Ways to Use Pumpkin
The fall season offers cooler weather, spectacular color changes in the leaves, the holidays just around the corner and new decorating possibilities. Consider using pumpkins in a host of ways indoor and outdoors to get into the spirit of the season.
There are so many places to buy fresh pumpkins. Look around for the best pumpkins at the best prices. Try a local farmer's market that allows you to pick your own pumpkin. It's a fun way to spend time with the family, enjoy the cooler temperatures and get some exercise at the same time.
Ideas to Use Pumpkin
Make a totem pole pumpkin â choose four or five pumpkins in varying sizes. Save the smallest one for the top or head of the totem pole and the largest one for the base. Cut the top off the largest one and set the next sized pumpkin on top of the largest one. Cut the top off of that pumpkin and add the next one. Stack pumpkins as high as possible so that the whole totem will stand straight. Use a dowel rod through the top and back of each pumpkin all the way down to hold all parts of the totem pole steady. The dowel rod should slide fairly easily through or if not, drill a small hole at the top and bottom of each pumpkin. Decorate each pumpkin with paints to create a scarecrow or other spooky Halloween character and keep on the front porch as a decorative piece.
Use a pumpkin as Scarecrow Head â Find any number of pumpkin carving kits that include a wide variety of designs for your pumpkin. Choose one that will work well as a scarecrow face and either carve out the design or trace the stencil using push pins to create small holes. Add fiber optic lights to the inside of the head after cutting off the top gently and reapply the lid.
Paint a Pumpkin â Use acrylic paints in a wide variety of colors and create your own decorative pumpkin without using any pattern at all. Let the kids use their imagination to paint a spooky face or Halloween scene on their own pumpkin for their room or arrange several for the front porch. Painting a pumpkin instead of carving it is safer for kids and the pumpkin will last longer if not carved.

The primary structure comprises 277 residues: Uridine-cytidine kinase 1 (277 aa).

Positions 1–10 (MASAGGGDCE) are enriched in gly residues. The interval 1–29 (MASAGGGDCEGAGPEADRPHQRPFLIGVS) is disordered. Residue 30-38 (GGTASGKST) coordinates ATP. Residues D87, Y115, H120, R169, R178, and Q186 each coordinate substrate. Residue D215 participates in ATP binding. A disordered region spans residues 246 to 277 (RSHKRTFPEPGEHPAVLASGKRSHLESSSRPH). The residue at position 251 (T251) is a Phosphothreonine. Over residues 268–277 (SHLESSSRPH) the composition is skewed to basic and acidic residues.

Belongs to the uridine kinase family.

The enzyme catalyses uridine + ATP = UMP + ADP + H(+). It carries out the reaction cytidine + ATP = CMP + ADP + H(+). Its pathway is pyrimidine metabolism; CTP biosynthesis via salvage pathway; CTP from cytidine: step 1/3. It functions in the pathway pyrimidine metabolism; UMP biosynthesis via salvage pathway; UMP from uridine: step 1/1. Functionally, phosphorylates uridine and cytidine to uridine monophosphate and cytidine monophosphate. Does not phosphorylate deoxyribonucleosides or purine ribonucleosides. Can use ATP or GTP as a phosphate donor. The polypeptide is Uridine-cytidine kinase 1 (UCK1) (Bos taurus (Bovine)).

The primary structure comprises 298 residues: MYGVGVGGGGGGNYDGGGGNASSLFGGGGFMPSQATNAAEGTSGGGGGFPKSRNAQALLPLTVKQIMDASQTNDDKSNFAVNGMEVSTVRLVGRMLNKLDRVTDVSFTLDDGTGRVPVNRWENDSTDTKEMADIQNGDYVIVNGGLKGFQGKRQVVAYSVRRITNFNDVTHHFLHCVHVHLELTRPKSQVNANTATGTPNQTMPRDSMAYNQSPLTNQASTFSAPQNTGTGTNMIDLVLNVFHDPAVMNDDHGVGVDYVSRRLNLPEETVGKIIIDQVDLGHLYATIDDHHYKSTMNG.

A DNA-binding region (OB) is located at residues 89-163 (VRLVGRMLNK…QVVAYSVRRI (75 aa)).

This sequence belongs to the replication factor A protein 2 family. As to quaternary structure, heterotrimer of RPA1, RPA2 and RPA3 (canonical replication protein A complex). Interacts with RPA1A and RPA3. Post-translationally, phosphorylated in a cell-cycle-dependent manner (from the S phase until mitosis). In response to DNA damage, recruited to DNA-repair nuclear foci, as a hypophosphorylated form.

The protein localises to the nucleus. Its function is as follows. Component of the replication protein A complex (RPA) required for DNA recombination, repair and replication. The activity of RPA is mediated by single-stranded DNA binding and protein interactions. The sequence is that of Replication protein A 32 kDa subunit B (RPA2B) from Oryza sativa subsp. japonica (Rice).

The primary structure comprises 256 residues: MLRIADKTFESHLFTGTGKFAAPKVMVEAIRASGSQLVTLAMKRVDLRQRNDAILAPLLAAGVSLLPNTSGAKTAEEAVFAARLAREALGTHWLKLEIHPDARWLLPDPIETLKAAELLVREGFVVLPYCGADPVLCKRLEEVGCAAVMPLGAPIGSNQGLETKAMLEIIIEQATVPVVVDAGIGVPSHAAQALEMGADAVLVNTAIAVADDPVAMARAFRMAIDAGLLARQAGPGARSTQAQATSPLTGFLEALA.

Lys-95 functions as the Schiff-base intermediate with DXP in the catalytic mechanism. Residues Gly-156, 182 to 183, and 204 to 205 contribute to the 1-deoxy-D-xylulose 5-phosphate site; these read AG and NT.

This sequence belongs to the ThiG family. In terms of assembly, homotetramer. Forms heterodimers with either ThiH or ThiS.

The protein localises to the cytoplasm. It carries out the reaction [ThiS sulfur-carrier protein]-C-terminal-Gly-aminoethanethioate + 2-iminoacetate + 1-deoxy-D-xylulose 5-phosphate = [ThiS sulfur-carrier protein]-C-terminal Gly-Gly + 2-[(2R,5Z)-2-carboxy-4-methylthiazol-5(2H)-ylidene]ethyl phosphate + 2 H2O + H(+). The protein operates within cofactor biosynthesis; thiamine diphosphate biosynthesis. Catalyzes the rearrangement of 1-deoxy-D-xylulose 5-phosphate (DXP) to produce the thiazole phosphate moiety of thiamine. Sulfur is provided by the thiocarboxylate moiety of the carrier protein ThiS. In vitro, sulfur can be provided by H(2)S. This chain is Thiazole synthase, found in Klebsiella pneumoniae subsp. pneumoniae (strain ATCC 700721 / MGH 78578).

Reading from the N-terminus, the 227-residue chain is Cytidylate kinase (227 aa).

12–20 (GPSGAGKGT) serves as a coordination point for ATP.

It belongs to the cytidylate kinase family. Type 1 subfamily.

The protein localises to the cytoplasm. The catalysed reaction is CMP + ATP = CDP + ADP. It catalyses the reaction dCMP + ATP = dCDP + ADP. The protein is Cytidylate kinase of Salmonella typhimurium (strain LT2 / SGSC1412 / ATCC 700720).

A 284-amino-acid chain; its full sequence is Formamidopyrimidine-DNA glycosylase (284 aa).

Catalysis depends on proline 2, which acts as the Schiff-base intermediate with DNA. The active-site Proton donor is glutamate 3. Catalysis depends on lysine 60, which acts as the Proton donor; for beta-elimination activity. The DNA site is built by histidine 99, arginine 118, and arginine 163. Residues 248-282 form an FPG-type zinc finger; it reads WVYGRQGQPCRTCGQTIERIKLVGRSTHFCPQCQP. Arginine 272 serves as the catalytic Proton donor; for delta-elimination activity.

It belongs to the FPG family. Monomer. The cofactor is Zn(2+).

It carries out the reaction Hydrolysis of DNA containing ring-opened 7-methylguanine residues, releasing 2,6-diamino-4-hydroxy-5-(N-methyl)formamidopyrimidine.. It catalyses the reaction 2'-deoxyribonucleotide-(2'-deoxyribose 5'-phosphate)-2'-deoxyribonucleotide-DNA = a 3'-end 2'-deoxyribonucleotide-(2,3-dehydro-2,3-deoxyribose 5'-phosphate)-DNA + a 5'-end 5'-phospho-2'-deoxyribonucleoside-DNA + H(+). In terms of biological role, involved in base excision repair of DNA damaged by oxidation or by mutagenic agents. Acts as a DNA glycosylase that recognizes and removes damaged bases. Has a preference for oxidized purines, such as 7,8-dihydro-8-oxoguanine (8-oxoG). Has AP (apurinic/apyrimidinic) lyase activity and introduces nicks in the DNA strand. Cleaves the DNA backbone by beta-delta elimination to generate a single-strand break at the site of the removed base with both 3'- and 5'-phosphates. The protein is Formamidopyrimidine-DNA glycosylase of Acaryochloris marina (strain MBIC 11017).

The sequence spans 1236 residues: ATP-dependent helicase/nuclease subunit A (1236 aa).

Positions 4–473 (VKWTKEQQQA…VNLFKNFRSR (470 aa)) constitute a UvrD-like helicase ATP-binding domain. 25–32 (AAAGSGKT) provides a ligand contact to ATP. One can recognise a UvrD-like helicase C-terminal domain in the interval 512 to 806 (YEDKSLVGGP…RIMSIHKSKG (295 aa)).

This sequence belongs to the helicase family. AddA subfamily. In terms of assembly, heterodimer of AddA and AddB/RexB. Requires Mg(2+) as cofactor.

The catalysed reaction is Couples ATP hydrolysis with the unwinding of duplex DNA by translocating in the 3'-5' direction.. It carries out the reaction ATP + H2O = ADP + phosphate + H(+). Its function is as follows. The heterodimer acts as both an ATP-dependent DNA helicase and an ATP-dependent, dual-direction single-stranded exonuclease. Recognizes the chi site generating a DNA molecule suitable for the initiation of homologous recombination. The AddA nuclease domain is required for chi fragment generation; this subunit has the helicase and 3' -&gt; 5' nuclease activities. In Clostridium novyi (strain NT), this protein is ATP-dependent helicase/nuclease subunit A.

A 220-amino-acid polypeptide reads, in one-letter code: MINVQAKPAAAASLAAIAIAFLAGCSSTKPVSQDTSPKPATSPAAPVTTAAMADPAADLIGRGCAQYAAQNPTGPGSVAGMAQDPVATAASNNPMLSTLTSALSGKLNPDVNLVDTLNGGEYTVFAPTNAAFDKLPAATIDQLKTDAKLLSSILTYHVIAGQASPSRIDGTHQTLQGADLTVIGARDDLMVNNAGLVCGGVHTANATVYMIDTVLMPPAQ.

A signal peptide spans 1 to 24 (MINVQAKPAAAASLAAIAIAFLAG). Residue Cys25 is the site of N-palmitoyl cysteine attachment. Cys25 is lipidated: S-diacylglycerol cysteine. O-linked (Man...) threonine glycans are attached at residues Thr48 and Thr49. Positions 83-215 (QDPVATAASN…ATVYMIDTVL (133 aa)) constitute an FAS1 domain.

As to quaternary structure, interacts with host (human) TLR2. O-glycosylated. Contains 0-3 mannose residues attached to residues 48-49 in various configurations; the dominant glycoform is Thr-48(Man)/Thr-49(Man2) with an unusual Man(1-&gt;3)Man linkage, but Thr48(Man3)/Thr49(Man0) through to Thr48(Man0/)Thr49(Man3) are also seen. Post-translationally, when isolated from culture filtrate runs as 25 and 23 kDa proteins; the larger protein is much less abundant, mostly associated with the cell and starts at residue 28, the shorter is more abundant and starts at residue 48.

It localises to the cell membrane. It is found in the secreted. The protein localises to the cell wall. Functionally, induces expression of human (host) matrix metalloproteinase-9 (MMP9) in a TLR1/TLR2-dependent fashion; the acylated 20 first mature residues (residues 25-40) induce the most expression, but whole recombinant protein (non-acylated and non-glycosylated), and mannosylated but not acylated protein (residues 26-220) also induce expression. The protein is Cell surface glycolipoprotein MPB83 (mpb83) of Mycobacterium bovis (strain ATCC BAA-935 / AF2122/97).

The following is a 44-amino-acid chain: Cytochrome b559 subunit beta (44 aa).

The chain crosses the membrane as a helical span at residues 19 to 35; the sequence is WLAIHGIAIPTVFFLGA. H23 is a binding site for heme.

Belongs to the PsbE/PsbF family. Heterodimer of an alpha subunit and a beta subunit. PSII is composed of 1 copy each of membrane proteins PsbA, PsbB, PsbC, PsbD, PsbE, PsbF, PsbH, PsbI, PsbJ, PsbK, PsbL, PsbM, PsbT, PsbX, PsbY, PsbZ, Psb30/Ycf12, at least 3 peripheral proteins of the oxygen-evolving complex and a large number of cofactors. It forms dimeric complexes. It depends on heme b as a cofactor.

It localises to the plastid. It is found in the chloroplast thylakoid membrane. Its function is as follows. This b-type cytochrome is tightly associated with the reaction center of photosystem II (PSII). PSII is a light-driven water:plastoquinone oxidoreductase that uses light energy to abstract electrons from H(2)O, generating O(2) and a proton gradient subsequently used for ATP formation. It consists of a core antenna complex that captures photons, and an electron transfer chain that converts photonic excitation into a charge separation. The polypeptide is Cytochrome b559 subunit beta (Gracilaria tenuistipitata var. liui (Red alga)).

Paint a Pumpkin â Use a stencil pattern to create amazing designs with your pumpkin. Apply a store bought stencil to the pumpkin and pin in place with a push pin. Use a carving tool knife to cut out the design and remove the stencil. Outline the stenciled area using sharpies that come in a variety of colors and don't make the mess of paints. If you're really creative, create your own stencils for totally unique patterns that no one else will have!
Create a luminary pumpkin â cut off the top of the pumpkin and scrape entire insides, saving those for later use. Cut a small decoration, face or whatever you want on the front side of pumpkin, fill 1/4 with sand and add a small votive candle. Add to the front porch and light in the evenings as a night light.
Make your own pumpkin seeds â save the interior of the pumpkin when carving and strain the seeds from the pumpkin pulp. Rinse the seeds to remove all pumpkin, place on a paper towel and then transfer onto a baking sheet. Spread the seeds out evenly, spray the seeds with a light cooking oil spray, sprinkle the pumpkin seeds with salt and pepper and bake at 350 degrees for 15-25 minutes until golden brown. Turn pumpkin seeds over once approximately 1/2 way through the baking process. Remove from oven, cool and enjoy your own fresh pumpkin seeds.
Make a pumpkin vase â Cut the top around the stem of a pumpkin large enough so that your hand can fit inside. Remove all the insides, seeds and stringy parts. Scrape most of the sides of pumpkin and leave the bottom intact. Place upside down to dry. Insert fresh stems of flowers and branches of assorted leaves into the bottom center of pumpkin to hold them in place to create your indoor center piece that should last a few weeks.
Make a fresh pumpkin pie â To make a fresh pumpkin pie, use a small dark sugar pumpkin not the larger jack o lantern types.
Cut the pumpkin in 1/2 and remove the top stem, seeds and stringy sections. Place on a cookie sheet, rub with a small amount of vegetable oil and cover with foil. Bake the pumpkin at 350 degrees for at least one hour or until pumpkin is soft with a fork. Remove, cool slightly, remove the flesh area of pumpkin and mash in a mixer until smooth.
To the soft pumpkin mixture, use two cups of pumpkin mix, add two eggs, one cup brown sugar packed tightly, one 12 oz. can of evaporated milk, 1/2 tsp of salt, 2 1/2 tsp of pumpkin spice and one Tbs. flour. Pour into a 9" pie shell, bake at 400 degrees for 40-50 minutes or until a toothpick inserted into center comes out clean. Cool and enjoy!
Make Pumpkin Squash Soup
In a soup pot, bring 16 cups of water to boil with 2 tsp. each of salt and pepper.
Peel 1 medium sized butternut squash and one small sugar pumpkin cut each in half and remove stems and strings.
Cut squash and pumpkin into 1" chunks and add to boiling water.
Add 4 cups of 2% milk and two Tbs. cornstarch or arrowroot to thicken.
Remove squash and pumpkin when almost soft and set aside to cool.
Add 2 tsp. all spice to water base.
Blend pumpkin and squash in blender to puree and then add to water base, simmer an additional 20 minutes. Taste and add more salt, pepper or all spice as desired. Serve hot or chilled garnish with fresh pumpkin seeds. Freeze extra soup for another day in airtight container after cooled.
Use your imagination and creativity for other ways to use pumpkin and enjoy this short, colorful and fun season of the year!